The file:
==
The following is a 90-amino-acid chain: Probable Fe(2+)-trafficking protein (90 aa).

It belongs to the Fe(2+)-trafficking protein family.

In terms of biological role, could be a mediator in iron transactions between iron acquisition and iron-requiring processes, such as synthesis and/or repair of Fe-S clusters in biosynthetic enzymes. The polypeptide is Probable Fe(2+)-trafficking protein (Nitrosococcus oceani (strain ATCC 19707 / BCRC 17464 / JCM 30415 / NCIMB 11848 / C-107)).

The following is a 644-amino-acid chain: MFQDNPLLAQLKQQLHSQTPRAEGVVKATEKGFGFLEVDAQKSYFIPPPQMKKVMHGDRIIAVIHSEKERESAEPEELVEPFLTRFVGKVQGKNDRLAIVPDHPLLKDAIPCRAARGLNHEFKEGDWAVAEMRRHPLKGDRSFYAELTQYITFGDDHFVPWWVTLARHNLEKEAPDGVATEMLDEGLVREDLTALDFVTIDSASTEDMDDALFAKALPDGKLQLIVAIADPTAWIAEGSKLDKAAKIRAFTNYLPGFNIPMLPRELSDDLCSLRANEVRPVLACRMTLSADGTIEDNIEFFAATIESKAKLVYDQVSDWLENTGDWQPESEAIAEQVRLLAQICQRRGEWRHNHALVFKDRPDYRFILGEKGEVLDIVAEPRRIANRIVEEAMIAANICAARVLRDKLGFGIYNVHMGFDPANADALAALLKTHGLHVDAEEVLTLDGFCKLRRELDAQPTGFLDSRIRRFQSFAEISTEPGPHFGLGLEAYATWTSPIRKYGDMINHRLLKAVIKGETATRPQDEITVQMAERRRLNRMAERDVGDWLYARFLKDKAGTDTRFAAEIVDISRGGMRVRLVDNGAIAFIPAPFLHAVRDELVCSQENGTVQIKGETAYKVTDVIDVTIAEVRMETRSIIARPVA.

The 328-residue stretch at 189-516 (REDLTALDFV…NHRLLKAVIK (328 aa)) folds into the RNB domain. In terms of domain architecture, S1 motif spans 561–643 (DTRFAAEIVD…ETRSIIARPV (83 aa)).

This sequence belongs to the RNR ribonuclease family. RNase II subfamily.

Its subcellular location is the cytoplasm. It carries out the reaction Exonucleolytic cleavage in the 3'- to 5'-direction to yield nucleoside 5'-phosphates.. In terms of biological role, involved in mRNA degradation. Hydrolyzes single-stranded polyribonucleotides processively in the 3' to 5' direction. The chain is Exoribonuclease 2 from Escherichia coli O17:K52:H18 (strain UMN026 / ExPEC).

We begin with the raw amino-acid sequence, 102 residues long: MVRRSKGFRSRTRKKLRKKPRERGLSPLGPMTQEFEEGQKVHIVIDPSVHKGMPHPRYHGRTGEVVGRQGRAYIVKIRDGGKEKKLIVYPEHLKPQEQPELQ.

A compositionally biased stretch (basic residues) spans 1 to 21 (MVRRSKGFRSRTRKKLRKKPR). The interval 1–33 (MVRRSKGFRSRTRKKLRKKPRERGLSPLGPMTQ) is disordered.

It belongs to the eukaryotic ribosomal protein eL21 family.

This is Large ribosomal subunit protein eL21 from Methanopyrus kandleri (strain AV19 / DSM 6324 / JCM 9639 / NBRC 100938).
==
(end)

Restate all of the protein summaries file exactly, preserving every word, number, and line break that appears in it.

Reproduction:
The following is a 90-amino-acid chain: Probable Fe(2+)-trafficking protein (90 aa).

It belongs to the Fe(2+)-trafficking protein family.

In terms of biological role, could be a mediator in iron transactions between iron acquisition and iron-requiring processes, such as synthesis and/or repair of Fe-S clusters in biosynthetic enzymes. The polypeptide is Probable Fe(2+)-trafficking protein (Nitrosococcus oceani (strain ATCC 19707 / BCRC 17464 / JCM 30415 / NCIMB 11848 / C-107)).

The following is a 644-amino-acid chain: MFQDNPLLAQLKQQLHSQTPRAEGVVKATEKGFGFLEVDAQKSYFIPPPQMKKVMHGDRIIAVIHSEKERESAEPEELVEPFLTRFVGKVQGKNDRLAIVPDHPLLKDAIPCRAARGLNHEFKEGDWAVAEMRRHPLKGDRSFYAELTQYITFGDDHFVPWWVTLARHNLEKEAPDGVATEMLDEGLVREDLTALDFVTIDSASTEDMDDALFAKALPDGKLQLIVAIADPTAWIAEGSKLDKAAKIRAFTNYLPGFNIPMLPRELSDDLCSLRANEVRPVLACRMTLSADGTIEDNIEFFAATIESKAKLVYDQVSDWLENTGDWQPESEAIAEQVRLLAQICQRRGEWRHNHALVFKDRPDYRFILGEKGEVLDIVAEPRRIANRIVEEAMIAANICAARVLRDKLGFGIYNVHMGFDPANADALAALLKTHGLHVDAEEVLTLDGFCKLRRELDAQPTGFLDSRIRRFQSFAEISTEPGPHFGLGLEAYATWTSPIRKYGDMINHRLLKAVIKGETATRPQDEITVQMAERRRLNRMAERDVGDWLYARFLKDKAGTDTRFAAEIVDISRGGMRVRLVDNGAIAFIPAPFLHAVRDELVCSQENGTVQIKGETAYKVTDVIDVTIAEVRMETRSIIARPVA.

The 328-residue stretch at 189-516 (REDLTALDFV…NHRLLKAVIK (328 aa)) folds into the RNB domain. In terms of domain architecture, S1 motif spans 561–643 (DTRFAAEIVD…ETRSIIARPV (83 aa)).

This sequence belongs to the RNR ribonuclease family. RNase II subfamily.

Its subcellular location is the cytoplasm. It carries out the reaction Exonucleolytic cleavage in the 3'- to 5'-direction to yield nucleoside 5'-phosphates.. In terms of biological role, involved in mRNA degradation. Hydrolyzes single-stranded polyribonucleotides processively in the 3' to 5' direction. The chain is Exoribonuclease 2 from Escherichia coli O17:K52:H18 (strain UMN026 / ExPEC).

We begin with the raw amino-acid sequence, 102 residues long: MVRRSKGFRSRTRKKLRKKPRERGLSPLGPMTQEFEEGQKVHIVIDPSVHKGMPHPRYHGRTGEVVGRQGRAYIVKIRDGGKEKKLIVYPEHLKPQEQPELQ.

A compositionally biased stretch (basic residues) spans 1 to 21 (MVRRSKGFRSRTRKKLRKKPR). The interval 1–33 (MVRRSKGFRSRTRKKLRKKPRERGLSPLGPMTQ) is disordered.

It belongs to the eukaryotic ribosomal protein eL21 family.

This is Large ribosomal subunit protein eL21 from Methanopyrus kandleri (strain AV19 / DSM 6324 / JCM 9639 / NBRC 100938).